It is sort of mandatory in the US for a company to release information about stocks it bought and sold on a periodic basis. Warren Buffett's investment vehicle, Berkshire Hathaway did the same a couple of days back.
If one is bullish on stock markets in the near term, the filings by Berkshire Hathaway does not make a very good reading. As per reports, Berkshire Hathaway is believed to have eliminated positions in several stocks during the quarter. These include Bank of America, Nike, Becton Dickinson etc.
As per the Wall Street Journal, Berkshire's more than US$ 52 bn US equity portfolio now includes just 25 companies. This is the fewest it has been in several years.
Warren Buffett's alleged mass dumping does indeed raise a few important questions. None more so than whether the Oracle of Omaha has become negative on equities. If he has, then it certainly is a big reason to worry.
Buffett seldom talks about the broader markets in general. But on occasions he has done so, he has an enviable track record. The one episode that distinctly comes to mind was his Forbes article in 1999 where he talked about how investors expecting double digit returns from stocks from a long term perspective are in for some nasty surprise. And they were sure in for some. Immediately after, the dot com bubble burst and investors incurred huge losses.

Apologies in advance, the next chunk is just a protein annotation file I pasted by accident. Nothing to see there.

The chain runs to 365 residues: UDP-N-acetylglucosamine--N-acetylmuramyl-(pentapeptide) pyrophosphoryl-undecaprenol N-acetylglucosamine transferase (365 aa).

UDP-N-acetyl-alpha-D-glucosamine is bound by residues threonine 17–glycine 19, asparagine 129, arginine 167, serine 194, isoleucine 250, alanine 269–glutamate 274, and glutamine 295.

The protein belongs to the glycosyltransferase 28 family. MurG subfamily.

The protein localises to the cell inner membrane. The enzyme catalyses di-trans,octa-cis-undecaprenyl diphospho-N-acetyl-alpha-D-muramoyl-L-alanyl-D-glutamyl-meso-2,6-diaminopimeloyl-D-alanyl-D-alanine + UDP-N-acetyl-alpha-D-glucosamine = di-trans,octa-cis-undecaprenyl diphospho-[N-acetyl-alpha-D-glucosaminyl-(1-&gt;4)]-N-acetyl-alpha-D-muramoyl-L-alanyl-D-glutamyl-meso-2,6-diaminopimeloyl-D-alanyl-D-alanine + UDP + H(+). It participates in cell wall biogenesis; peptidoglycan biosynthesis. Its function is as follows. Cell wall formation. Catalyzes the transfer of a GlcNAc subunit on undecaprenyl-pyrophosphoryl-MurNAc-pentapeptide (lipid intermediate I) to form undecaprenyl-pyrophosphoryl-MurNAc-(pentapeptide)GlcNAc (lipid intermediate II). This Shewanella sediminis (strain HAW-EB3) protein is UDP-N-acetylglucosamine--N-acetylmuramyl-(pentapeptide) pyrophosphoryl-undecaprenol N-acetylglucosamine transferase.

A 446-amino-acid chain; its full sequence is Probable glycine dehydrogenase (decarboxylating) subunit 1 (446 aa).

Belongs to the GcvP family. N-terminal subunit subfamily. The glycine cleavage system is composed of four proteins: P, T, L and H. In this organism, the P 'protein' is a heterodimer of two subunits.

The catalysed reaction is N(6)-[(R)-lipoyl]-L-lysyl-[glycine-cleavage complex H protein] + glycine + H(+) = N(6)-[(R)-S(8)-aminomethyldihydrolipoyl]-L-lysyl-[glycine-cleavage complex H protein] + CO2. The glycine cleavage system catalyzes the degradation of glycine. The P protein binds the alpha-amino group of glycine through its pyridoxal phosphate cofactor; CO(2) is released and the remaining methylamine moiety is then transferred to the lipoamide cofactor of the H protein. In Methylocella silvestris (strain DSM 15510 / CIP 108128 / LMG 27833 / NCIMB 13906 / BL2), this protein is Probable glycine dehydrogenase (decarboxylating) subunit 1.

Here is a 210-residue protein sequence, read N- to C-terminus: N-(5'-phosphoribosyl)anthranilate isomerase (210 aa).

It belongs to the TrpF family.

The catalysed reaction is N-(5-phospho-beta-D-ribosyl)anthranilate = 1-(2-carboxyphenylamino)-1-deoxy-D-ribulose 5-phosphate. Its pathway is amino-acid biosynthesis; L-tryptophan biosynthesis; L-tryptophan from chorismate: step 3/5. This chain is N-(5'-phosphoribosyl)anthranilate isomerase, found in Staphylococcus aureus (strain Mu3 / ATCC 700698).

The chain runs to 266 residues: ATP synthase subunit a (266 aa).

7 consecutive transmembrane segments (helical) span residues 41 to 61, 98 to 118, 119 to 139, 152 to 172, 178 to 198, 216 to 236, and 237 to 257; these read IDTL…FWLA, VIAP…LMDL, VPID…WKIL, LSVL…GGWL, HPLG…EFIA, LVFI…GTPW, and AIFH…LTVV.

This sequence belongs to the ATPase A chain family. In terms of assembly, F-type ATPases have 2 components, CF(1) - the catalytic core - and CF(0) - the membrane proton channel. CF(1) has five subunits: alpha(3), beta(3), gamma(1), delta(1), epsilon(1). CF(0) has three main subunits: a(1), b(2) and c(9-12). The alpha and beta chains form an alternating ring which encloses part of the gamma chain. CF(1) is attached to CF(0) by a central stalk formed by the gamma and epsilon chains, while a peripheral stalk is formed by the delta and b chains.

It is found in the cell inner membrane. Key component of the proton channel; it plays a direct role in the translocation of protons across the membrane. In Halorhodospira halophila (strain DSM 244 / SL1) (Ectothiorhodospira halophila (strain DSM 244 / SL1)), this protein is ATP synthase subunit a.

Thus, is the current selling spree of Warren Buffett a throwback to that era? Bulls can breathe easy. We don't think it signifies anything of that sort. It should be noted that most of the positions that Berkshire exited appeared to be holdings of car insurer Geico Corp, a subsidiary whose portfolio was not managed by Buffett. Instead, Buffett's long time friend Louis Simpson used to look after it. Apparently, Simpson retired last year and hence the need to do away with the shares that Simpson overlooked.
Besides, Todd Combs, who recently joined Berkshire Hathaway as one of its investment officers, will be given the proceeds that accrued from the sale to manage.
In view of these developments, it would be futile to link Buffett's exit from few stocks as an indication of his new found bearishness towards US stocks. It has more to do with internal reshuffling than anything else we believe.